how will 'package-management' be implemented?

Reinhard bookreader at
Wed Apr 14 14:27:54 PDT 2004

On Wednesday 14 April 2004 22:02, Kevin P. Fleming wrote:
> Reinhard wrote:
> > I personally would like to integrate the work in LFS land. AFAIK there's
> > no tools-section in LFS-land, so I would like the script to become part
> > of ALFS (my first choice), but others have to decide on that.
> I don't mean to be pessimistic, but I can tell you that this type of
> solution (a script that parses the XML) will always be less preferable
> to something that uses the XML natively (i.e. an XSL style sheet). 

That's not pessimistic - but realistic ;-)

> While I have not looked over your script in detail, I can see that it is  
> tied a little to intimately to the book's current state, and will require
> changes any time the book undergoes significant revisions. With an XSL
> style sheet, my hope is that this would no longer be necessary.

I'm not convinced, that your hope will fulfill.

I started with (a wrong concept) a pattern-machine with meta-info caught from 
the filename. That was good at first look (I only cared at the beginning for 
blfs), but failed with kde, gtk, ...

Then, with a trigger from discussion, I completely rewrote the xml-engine.
At that point, the "standard"-xml-engines could not parse the newxml and as 
the cvs-version often has an intermediate state, I did not want to fail on 
each error (like standard xml-engines do).

I already worked with standard-xml-engines like jakarta-commons-digester, wich 
enriches a xml-event-machine.
So I started my xml-engine in a similar way.
But then I realized, that it's not always possible, work out all states acting 
only on xpath. Therefor I changed the concept to do a kind of predictive 
parsing (like the one, used in state-machines).

This works fine, and I'm convinced, that I'm not tied too much to the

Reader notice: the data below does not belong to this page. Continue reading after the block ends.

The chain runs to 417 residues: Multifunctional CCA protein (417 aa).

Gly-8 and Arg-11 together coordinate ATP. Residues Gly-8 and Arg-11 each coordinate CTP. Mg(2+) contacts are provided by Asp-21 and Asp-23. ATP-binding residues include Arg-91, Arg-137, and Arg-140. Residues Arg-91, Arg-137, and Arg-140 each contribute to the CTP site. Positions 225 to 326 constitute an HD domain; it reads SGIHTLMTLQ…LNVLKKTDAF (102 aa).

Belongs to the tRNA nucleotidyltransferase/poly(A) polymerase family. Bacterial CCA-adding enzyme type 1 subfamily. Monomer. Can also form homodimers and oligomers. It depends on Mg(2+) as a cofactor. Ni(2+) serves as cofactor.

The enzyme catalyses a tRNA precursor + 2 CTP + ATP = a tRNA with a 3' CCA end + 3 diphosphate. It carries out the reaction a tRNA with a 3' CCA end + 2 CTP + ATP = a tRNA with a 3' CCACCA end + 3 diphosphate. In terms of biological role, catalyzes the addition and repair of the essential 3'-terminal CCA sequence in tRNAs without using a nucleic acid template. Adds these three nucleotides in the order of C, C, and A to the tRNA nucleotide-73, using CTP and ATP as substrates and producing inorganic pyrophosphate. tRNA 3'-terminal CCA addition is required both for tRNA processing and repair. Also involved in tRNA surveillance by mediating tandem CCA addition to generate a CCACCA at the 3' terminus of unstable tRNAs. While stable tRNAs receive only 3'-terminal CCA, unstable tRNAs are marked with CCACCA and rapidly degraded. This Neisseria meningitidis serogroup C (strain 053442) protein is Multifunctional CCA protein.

The code for the BLFS-parsing is stil broken (I did not adjust it after 
rewriting of the engine), therefor I think, that's the reason, you think, I'm 
to tight to the book's internals.

I'm quite convinced, that if you change some of the internal structure of the 
book, you also have to rewrite any xsl-converters.
I don't know xsl, so I don't know, whether it is possible, to share code, do 
polymorphic function-calls, or other things I used in the script.

> However, I am also of the opinion that we will _always_ offer an
> up-to-date official profile, so there is not really any need for us to
> have a tool to generate a profile from the book sources. Think about it:
> if I want to do system build, would it be better to have to download the
> book sources and a tool to convert them into a profile, or just download
> the ready-to-run profile that is 1/5th the size?

No question, download the less the better.
But I stil believe, that it could be useful for the profile-maintainers.

Using BLFS-profiles changes the requirements to a build-tool dramatically.
Building LFS, it's quite *simple*, work in bookorder and it's fine.

With BLFS, the bookorder makes little to no sense at all.
So with BLFS, I checked the dependencies and sorted the packages upon their 
dependency-graph (build from the dependencies from the book).
At package-ordering the level of the dependencies was also respected, means, 
if the (end-)user choosed a package, wich is an optional dependency of 
another package, the order will be changed to keep track of that.

This means, that a different entry to the profiles has to be generated.

So the benefit of my tool could be, generating this entry each time, the 
(end-)user changes his selection.

After all, I'm stil convinced, that it would be the best way, to add all 
necessary information for profile-generation to the book(s).
Then with a job (no matter whether with my script or something different), the 
profiles could be generated and packaged for download.

Following your hint from the hackers-guide (moved from function to 
application) "do one thing and do that well", the package-selection and the 
generation of a build-order for the packages will stil be a job, performed by 
the (end-)user and - from my point of view - outside of nALFS.

This job could easily be a similar application with the same look-and-feel 
than nALFS, but I don't see the package-selection and package-ordering inside 
the profile-processing. It's quite a different step and that could easily 
produce a profile(-entry file), that could be processed by nALFS.

Kind regards


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